Lund spent many years teaching and conducting research in viticulture. Starting in 2008, he worked in the laboratory of Andy Walker at UC Davis, where he ran a project looking at the phenotypic and genetic diversity of phylloxera in Northern California, and trying to understand the genetics of phylloxera resistance in hopes of breeding new phylloxera resistance rootstocks for California. His research helped identify new feeding types of phylloxera in Northern California and connected those feeding types to genetic groups. He also identified new sources of broad phylloxera resistance to be used in breeding phylloxera-resistant rootstocks.
As a postdoc in the Walker lab, Lund looked at drought avoidance in grapevine rootstocks. Insights from this work may be useful in the creation of more drought-tolerant rootstocks. In addition to his research, he was a teaching assistant for several UC Davis classes. Lund wrote a book chapter on grapevine breeding in the western United States and lectured at Cal Poly SLO for the 2015-2016 academic year.
Lund completed a B.S. and a Ph.D. in genetics at UC Davis.
Based in Madera, Lund can be reached at (559) 675-7879, ext. 7205 and email@example.com.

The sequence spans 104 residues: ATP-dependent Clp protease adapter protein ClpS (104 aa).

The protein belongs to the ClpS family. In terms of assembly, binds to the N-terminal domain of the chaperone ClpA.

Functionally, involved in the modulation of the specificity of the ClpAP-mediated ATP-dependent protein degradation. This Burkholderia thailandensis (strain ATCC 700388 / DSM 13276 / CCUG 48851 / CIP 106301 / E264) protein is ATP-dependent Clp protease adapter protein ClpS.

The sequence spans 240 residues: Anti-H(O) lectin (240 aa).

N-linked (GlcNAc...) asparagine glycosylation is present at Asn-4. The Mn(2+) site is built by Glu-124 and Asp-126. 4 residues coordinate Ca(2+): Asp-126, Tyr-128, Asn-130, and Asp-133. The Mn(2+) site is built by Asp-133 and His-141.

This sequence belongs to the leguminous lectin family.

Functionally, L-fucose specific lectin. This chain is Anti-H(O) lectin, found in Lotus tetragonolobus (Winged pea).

Namita Kansal recently joined the Communication Services and Information Technology as a portfolio and project manager.
Some of the projects she is working on include assessing the network status of all UCCE sites in California to inform strategic decisions to fund and prioritize the UCCE sites that urgently need network upgrades, portfolio-level reports to inform strategic, operational and funding decisions for the Web IT team, a change management process for the entire IT team, and a project plan and funding estimates for the ANR website redesign.
Before joining ANR, Kansal was a project manager at the UC Davis School of Medicine, working to operationalize strategic initiatives, program development and project management.
She earned a masters in public administration and a master in arts from Syracuse University.
Kansal is based at the ANR building in Davis and can be reached at (530) 750-1207 and firstname.lastname@example.org.
The American Society of Agricultural and Biological Engineers has selected Ali Pourreza, UC Cooperative Extension specialist in the Department of Biological and Agricultural Engineering at UC Davis, to receive the Sunkist Young Designer Award.
This award recognizes and honors ASABE members under 40 years of age for outstanding contributions to the advancement of the agricultural engineering profession and to stimulate professional achievement.
Sponsored by Sunkist Growers, Inc., the Young Designer Award recognizes the development of a technical plan that influences agricultural engineering progress, as evidenced by use in the field.
Pourreza developed a polarized imaging technique to detect accumulation of starch in citrus leaves as an early indication of citrus greening disease or huanglongbing (HLB).
“The polarized imaging technique was primarily used for early citrus greening detection, that is a major disease of citrus with no known cure,” said Pourreza. “Early detection of citrus greening is important because growers can prevent further spread of the disease before the entire orchard gets infected. The polarized imaging technique can also be used in other applications that involve the detection of starch or sugar.”